Original Research

A model to facilitate self-management of human immunodeficiency virus in students within a university setting and promoting their mental health

Teolene G. Diedricks, Chris P.H. Myburgh, Marie P. Poggenpoel
Health SA Gesondheid | Vol 25 | a1069 | DOI: https://doi.org/10.4102/hsag.v25i0.1069 | © 2020 Teolene G. Diedricks, Chris P.H. Myburgh, Marie Poggenpoel | This work is licensed under CC Attribution 4.0
Submitted: 18 January 2018 | Published: 25 September 2020

About the author(s)

Teolene G. Diedricks, Department of Educational Psychology, University of Johannesburg, Johannesburg, South Africa
Chris P.H. Myburgh, Department of Educational Psychology, University of Johannesburg, Johannesburg, South Africa
Marie P. Poggenpoel, Department of Nursing Sciences, University of Johannesburg, Johannesburg, South Africa

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Background: The introduction of antiretroviral treatment (ART) has resulted in people with HIV living longer. Antiretroviral treatment demands a lifelong commitment from patients not only in terms of adherence to the medication but also in relation to lifestyle changes in general. This poses a challenge to a student living with HIV (SLHIV) who only spends a few years at university before entering the workplace and relocating. It also means that the care, support and treatment received at the university will no longer be available to them as these services are only offered to enrolled students. It is imperative for practitioners at universities to help SLHIV effectively manage their illness.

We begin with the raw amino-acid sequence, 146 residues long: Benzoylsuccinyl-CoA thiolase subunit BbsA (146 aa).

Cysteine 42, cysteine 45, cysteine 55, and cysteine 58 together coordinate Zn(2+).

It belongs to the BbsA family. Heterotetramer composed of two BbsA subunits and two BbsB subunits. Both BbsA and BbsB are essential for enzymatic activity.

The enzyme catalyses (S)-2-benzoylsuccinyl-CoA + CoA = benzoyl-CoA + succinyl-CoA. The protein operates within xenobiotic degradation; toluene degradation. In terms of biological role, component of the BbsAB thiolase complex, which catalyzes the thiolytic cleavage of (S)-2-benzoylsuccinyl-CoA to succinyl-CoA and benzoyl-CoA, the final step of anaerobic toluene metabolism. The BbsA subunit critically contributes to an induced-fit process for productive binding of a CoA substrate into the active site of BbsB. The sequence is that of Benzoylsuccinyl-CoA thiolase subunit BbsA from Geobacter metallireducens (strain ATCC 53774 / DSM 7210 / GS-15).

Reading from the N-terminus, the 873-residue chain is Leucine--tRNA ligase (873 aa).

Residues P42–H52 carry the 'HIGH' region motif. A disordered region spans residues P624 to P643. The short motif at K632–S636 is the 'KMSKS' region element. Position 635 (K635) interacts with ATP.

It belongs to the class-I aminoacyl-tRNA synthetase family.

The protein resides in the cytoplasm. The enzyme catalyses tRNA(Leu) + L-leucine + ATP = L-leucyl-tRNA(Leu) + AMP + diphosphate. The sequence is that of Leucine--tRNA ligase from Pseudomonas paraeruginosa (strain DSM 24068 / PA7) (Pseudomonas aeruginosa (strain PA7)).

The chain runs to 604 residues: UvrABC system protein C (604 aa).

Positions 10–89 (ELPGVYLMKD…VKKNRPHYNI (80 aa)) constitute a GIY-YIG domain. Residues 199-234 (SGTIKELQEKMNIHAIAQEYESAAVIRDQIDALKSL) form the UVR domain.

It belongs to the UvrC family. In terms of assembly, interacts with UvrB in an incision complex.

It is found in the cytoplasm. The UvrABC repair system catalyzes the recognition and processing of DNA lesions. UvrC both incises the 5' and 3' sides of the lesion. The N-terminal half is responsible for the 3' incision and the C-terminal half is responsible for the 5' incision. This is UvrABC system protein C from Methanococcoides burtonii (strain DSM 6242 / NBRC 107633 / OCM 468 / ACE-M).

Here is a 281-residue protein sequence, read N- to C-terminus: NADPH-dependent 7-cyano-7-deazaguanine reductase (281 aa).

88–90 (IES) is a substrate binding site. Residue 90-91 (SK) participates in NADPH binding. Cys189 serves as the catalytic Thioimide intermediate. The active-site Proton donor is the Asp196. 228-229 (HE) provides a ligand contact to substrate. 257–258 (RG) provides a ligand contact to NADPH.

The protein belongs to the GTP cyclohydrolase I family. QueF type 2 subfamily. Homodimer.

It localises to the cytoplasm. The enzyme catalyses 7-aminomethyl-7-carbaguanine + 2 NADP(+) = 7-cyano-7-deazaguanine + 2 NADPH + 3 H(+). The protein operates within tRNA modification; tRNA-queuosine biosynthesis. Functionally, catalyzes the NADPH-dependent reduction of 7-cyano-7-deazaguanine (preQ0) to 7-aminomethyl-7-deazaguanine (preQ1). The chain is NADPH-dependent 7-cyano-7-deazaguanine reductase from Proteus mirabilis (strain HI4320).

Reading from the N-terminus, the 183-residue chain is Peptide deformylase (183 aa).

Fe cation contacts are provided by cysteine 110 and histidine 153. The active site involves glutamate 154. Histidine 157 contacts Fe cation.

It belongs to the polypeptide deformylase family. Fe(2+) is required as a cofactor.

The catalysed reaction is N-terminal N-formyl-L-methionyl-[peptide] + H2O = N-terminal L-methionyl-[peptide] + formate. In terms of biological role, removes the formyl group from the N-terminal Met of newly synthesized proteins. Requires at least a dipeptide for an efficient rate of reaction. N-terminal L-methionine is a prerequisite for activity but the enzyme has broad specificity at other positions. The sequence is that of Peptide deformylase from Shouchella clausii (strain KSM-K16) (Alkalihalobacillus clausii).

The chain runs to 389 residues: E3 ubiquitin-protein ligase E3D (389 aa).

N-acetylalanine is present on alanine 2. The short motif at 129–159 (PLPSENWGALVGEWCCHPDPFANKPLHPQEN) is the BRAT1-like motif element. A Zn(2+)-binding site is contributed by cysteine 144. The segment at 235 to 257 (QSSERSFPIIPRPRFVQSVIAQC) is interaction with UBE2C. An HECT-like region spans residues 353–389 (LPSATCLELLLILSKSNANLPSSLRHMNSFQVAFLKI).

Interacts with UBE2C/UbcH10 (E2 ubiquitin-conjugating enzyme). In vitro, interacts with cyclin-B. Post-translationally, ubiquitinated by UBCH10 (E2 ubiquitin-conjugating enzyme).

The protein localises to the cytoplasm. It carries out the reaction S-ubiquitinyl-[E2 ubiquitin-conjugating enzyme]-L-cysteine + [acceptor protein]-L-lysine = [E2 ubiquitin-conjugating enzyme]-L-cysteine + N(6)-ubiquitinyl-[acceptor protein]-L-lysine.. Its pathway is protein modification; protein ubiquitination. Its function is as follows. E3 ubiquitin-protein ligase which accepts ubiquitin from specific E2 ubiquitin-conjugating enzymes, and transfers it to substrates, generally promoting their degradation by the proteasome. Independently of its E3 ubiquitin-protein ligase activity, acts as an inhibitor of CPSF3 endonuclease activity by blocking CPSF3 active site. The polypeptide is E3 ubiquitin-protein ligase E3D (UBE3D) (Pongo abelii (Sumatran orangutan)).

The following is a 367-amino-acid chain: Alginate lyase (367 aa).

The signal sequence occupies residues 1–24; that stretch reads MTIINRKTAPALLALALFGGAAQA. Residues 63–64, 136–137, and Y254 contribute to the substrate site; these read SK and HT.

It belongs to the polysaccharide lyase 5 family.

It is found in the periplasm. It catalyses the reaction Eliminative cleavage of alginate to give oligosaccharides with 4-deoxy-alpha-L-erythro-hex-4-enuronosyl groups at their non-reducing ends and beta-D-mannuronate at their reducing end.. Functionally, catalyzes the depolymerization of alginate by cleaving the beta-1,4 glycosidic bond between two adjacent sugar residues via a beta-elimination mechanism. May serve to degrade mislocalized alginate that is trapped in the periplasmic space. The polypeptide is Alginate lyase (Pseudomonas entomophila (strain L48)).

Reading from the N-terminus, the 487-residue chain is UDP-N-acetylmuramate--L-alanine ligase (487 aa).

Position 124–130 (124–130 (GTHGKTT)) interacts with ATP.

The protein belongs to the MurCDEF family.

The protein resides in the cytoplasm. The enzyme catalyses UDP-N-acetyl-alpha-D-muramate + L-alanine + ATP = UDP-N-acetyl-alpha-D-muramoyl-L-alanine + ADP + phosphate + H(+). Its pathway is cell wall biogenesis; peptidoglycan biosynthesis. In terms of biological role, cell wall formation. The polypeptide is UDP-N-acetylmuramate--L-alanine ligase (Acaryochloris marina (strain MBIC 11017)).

Aim: The aim of the article is to illustrate the process followed to develop a model that could serve as a frame of reference to facilitate the management of HIV as an integral part of the mental health of SLHIV within a university.

Setting: The model is designed for professional practitioners in university settings who support students living with HIV in managing their illness.

Methods: A theory-generative, qualitative, exploratory, descriptive and contextual study design was utilised. The central concept was derived from the experiences of practitioners and SLHIV by conducting individual interviews using appreciative inquiry. The common themes and categories identified in the interviews served as a basis for the identification of the central concept for the study. The process included the identification, definition and classification of the central concept and essential attributes. The conceptual framework was then described. Measures to ensure trustworthiness were also adhered to in the study and approval for the study was granted (Ethical clearance #2014-071).

Results: The central concept was identified as the ‘facilitation of self-management’. It was defined and classified, and these definitions and classifications were used as the basis for the model. Thereafter, the model was described.

Conclusion: The model can be used as a frame of reference to assist SLHIV in effectively managing their illness.


HIV; mental health; self-management; university; students


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